Prime Minister Narendra Modi will unveil the new naval ensign (flag) for the Indian Navy in Kochi.
significance of having a new naval ensign what the old ensign which bears the Saint George’s Cross signifies.
Replacing the ensign with colonial past
The new naval ensign which the PM will unveil in Kochi will replace the present ensign that carries the Saint George’s Cross with the Tricolour in the canton . This ensign is essentially a successor to the pre-Independence ensign of the Indian Navy which had the red George’s Cross on a white background with the Union Jack of the United Kingdom on the top left corner. The design of the new ensign has not yet been made public.
After Independence, on August 15, 1947, the Indian defence forces continued with the British colonial flags and badges and it was only on Jan 26, 1950 that a changeover to Indianised pattern was made. The Navy crest and flag were changed but the only difference made to the flag was that the Union Jack was replaced with the Tricolour, and the George’s Cross was retained.
Is this the first time the naval ensign is being changed?
A change in the naval ensign was made in 2001 when the George’s Cross was replaced with the naval crest in the middle of the white flag while the Tricolour retained its place on the top left corner. There had been a long pending demand for a change in the naval ensign
However, in 2004, the ensign was again changed back to the Red George’s Cross as there were complaints that the new flag was indistinguishable because the blue of the Navy crest merged with the skies and the sea. A change was made in the flag and the red George’s Cross now had the state emblem derived from the Lion capital of Ashoka in the middle
In 2014, yet another change was made when the words ‘Satyamev Jayate’ were included on the flag below the Ashoka emblem in Devanagri script.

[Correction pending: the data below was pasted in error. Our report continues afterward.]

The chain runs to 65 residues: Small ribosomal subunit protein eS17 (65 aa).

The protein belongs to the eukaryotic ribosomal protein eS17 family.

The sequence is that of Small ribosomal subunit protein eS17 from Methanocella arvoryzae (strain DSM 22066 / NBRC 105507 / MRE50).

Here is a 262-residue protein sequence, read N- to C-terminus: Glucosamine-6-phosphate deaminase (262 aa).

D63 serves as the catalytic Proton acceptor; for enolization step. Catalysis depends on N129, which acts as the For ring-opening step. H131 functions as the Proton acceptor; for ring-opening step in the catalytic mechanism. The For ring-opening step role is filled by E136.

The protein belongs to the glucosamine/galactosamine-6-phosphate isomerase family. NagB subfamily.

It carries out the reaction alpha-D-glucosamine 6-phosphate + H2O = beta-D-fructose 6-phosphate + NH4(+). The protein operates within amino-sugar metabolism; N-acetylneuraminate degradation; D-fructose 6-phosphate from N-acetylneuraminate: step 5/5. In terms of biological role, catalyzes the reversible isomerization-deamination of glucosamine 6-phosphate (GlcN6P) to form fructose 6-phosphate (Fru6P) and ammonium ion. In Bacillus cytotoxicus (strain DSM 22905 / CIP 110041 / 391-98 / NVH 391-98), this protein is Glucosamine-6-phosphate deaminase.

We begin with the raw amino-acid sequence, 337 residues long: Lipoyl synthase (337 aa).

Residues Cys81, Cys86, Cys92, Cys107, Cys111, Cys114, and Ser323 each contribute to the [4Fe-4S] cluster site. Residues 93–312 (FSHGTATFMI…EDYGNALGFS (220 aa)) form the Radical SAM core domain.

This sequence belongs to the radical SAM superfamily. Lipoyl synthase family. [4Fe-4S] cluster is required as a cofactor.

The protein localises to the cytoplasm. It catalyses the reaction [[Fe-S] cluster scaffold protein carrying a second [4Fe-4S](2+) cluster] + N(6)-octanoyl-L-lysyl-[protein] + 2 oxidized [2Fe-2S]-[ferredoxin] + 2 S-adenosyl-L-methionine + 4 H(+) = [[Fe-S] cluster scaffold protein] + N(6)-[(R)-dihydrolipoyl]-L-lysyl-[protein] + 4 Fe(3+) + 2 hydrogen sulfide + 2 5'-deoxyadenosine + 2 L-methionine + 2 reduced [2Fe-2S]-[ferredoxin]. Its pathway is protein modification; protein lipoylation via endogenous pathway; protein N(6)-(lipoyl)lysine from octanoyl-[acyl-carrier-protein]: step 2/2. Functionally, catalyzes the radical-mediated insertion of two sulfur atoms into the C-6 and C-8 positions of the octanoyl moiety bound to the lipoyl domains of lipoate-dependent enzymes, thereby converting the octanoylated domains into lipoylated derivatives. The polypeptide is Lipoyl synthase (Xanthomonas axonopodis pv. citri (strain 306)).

What is the Saint George’s Cross?
The red cross on white background is known as the Saint George’s Cross and is named after a Christian Warrior Saint who is believed to have been a crusader during the third crusade. This cross also serves as the flag of England which is a constituent of the United Kingdom. The flag was adopted by England and the city of London in 1190 to identify English ships entering the Mediterranean. The Royal Navy adopted the George’s Cross to fly on their ships in various shapes and forms and the present pattern of the British White Ensign (as it is known) was adopted around 1707.
Most Commonwealth countries retained the Red George’s Cross at time of their independence, but several have done away with it on their respective naval ensigns over the years. Prominent among them are Australia, New Zealand and Canada. The Royal Canadian Navy adopted a new design in 2013 which has the Canadian flag in top left corner and the Canadian naval crest on a white background. The Australian navy changed its ensign in 1967 and it now has the Union Jack and six blue stars positioned, as in the Australian national flag, on a white background. The New Zealand navy also did away with the George’s Cross in 1968 and replaced it with a white flag bearing Union Jack in top left corner and four red stars.